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Opposition to Melancthon, Ontario aggregate quarry

DAN PELTON correspondent

August 31, 2011 Opposition to the Highland Companies proposed mega quarry in the Township of Melancthon continues to mount as the quarry application enters into its next phases. Opponents of the 2,316-acre quarry application the largest quarry operation in Ontario history argue that the mega quarry will wreak havoc on the groundwater and aquifers that feed the headwaters of key Ontario rivers including the Credit, Humber and Grand Rivers. They also state it will destroy prime farmland and the trucks transporting the aggregate will be disruptive to local traffic and the environment. The term mega quarry refers to an aggregate quarry with reserves of over 150 million tonnes and an annual production capacity of at least 10 million tonnes. Proponents of the Melancthon proposal forecast demand for aggregate at about 186 million tonnes per year over the next 20 years. The 2007 State of the Aggregate Resource in Ontario Study (SAROS) states that since 1991 aggregate demand for high-grade aggregate across Ontario has outstripped supply by a 3-1 margin. Under current regulations, Highland has until March, 2013 to attempt to resolve the 2,050 objections filed under the aggregate act which includes concerns raised by ministries, municipalities and agencies, as well as non-government organizations and the general public. They may conduct additional fieldwork, amend reports and even change operating plans and conditions to resolve the objections. Highland would then be legally obliged to contact the objectors and outline the steps they have taken to resolve their concerns. The objectors, in turn, have 20 days from receipt of the correspondence to either withdraw their objections or confirm they are dissatisfied. If objections remained unresolved, the application is forwarded to the

Ontario Municipal Board for a hearing. While conceding that a quarry of such proportions could have an adverse effect on neighbouring residents, the SAROS report claims that the Melancthon quarry would still be more environmentally and logistically friendly than a series of smaller, farther-from-market quarries. With the latter, the report says there would be additional harmful effects such as increased greenhouse gases as well as the effects from the production and maintenance of transport vehicles, facilities and infrastructure. As well, the study maintains that significant government intervention would be required to change from using close-to-market sources of aggregate, including market interventions and compensation including incentives, expropriation and overriding municipal land-use controls. Quarry opponents have suggested other means of acquiring aggregate; including using recycled aggregate, or manufacturing it in abandoned underground mines. Moreen Miller, president of the Ontario Stone, Sand and Gravel Association, sees problems with both ideas. She maintains that waste mine rock might not have the necessary quality of virgin aggregate from a quarry. Construction aggregates need to meet very specific quality targets that ensure that the materials will be able to withstand the freeze/thaw effect of our Canadian climate, says Miller. (They) have high tensile strength capabilities, long term durability, and a host of other quality parameters that may not be available in all rock types. Currently, about seven per cent of aggregate used in Ontario is recycled. Miller says that the recycled material also has quality issues and its availability is not assured. To increase recycled material to 20 per cent of yearly provincial production would require an additional 21,580,000 tonnes. To put this in perspective, the massive demolition of Terminal One at Torontos Pearson International Airports produced just 450,000 tonnes. In order to increase our percentages, we would need to demolish 47 buildings, roads, or structures of equal size to Pearson Terminal 1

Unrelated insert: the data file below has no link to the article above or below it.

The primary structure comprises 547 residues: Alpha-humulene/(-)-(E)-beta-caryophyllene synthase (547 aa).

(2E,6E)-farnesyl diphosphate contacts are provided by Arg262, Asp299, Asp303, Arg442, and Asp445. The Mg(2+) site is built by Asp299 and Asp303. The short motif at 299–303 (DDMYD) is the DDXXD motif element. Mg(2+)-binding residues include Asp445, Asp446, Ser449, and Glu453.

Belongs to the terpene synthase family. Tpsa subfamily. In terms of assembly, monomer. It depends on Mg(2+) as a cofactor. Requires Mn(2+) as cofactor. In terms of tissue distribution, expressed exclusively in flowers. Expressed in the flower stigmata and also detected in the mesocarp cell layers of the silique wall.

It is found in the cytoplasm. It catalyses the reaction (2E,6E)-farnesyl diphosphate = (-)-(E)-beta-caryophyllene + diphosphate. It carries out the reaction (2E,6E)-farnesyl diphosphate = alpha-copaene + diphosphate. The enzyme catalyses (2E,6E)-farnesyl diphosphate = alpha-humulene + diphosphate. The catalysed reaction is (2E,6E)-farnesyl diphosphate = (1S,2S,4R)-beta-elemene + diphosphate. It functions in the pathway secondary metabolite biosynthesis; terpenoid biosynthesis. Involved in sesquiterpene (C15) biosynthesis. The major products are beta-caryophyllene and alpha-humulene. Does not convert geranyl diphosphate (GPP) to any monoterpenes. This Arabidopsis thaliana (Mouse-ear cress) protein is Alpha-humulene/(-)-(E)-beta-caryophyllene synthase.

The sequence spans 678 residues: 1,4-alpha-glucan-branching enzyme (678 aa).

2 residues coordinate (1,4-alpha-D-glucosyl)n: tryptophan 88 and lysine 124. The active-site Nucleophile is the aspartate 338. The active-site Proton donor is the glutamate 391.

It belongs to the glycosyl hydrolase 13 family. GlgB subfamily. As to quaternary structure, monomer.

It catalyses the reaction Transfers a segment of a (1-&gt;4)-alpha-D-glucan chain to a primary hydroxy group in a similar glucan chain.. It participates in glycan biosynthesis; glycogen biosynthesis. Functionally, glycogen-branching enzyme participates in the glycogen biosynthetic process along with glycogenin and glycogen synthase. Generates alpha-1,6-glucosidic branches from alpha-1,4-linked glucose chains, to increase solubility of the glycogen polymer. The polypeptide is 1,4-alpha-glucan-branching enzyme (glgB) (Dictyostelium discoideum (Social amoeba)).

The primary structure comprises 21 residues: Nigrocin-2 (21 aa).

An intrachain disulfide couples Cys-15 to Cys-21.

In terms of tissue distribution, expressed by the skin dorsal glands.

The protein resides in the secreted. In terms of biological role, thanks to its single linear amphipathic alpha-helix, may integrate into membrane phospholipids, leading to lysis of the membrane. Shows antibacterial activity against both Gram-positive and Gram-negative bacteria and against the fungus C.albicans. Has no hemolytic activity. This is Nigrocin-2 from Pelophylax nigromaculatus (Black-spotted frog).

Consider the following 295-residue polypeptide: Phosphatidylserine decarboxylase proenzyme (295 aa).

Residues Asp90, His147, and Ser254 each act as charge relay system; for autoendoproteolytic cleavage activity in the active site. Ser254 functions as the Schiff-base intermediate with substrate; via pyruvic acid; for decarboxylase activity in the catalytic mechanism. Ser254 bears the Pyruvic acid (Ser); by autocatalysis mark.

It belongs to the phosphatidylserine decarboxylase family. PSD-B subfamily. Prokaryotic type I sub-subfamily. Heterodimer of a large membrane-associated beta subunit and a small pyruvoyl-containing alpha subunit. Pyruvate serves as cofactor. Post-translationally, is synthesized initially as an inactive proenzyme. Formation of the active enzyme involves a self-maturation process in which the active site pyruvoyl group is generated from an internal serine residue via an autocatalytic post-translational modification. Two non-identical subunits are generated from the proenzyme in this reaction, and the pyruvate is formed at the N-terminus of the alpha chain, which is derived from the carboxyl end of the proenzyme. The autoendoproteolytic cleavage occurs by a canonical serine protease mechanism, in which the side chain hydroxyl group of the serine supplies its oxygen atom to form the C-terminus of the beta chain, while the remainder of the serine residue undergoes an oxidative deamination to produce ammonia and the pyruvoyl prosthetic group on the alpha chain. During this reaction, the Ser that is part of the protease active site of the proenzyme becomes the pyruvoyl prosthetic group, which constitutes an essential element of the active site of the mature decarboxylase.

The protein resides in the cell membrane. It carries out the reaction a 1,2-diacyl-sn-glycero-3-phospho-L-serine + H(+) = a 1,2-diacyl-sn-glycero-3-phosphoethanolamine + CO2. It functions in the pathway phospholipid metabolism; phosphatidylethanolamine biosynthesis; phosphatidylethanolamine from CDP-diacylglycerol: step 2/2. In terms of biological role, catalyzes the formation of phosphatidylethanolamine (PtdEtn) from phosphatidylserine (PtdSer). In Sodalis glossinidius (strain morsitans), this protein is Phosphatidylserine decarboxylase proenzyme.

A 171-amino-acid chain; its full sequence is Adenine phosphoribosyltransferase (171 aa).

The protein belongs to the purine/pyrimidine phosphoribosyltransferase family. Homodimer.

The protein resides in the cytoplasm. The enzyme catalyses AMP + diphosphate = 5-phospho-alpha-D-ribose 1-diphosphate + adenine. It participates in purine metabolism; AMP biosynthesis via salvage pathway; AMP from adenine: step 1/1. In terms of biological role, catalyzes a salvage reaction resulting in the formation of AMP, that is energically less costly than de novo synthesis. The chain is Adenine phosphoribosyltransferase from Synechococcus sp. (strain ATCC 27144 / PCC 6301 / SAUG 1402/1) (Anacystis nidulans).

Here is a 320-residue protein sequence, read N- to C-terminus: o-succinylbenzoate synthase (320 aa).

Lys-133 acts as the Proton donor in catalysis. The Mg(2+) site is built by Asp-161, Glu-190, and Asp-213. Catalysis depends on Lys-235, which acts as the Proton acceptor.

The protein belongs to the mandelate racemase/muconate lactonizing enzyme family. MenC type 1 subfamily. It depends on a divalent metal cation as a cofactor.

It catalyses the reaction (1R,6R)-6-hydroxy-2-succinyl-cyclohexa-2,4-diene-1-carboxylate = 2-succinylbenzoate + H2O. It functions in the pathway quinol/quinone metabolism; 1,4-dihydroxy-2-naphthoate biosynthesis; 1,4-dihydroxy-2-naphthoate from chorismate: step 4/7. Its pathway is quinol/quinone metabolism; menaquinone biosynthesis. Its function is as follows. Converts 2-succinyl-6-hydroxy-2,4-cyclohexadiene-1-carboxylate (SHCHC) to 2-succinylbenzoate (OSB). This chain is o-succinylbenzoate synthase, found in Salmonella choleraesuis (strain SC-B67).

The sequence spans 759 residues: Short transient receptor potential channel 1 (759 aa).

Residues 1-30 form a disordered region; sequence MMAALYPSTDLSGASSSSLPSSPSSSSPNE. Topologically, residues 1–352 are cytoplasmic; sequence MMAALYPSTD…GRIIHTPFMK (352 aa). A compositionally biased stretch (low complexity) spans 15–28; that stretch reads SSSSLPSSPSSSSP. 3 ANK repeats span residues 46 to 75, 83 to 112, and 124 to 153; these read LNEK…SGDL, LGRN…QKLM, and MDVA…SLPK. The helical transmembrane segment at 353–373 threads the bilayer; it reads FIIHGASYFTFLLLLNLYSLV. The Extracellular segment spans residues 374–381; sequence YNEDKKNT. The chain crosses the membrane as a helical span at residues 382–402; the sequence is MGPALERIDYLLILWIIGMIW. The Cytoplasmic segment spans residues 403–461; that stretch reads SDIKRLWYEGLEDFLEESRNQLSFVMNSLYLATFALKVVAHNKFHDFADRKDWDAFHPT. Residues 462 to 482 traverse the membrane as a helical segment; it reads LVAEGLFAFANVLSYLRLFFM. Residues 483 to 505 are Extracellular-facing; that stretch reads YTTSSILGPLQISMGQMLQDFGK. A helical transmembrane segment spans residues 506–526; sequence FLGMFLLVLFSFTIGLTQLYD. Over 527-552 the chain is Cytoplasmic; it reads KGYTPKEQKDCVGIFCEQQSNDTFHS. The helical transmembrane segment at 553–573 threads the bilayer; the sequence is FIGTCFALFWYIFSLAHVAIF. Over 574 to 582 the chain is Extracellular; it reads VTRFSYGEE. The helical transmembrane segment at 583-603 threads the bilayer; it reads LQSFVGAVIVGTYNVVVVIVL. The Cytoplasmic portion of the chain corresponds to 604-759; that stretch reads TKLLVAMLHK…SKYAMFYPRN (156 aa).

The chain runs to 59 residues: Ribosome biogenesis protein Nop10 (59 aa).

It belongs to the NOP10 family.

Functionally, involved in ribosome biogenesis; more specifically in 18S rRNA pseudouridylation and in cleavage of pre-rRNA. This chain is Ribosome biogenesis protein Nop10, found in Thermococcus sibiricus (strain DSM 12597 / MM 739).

every year to increase to (20 per cent), points out Miller. In my opinion, this is not possible.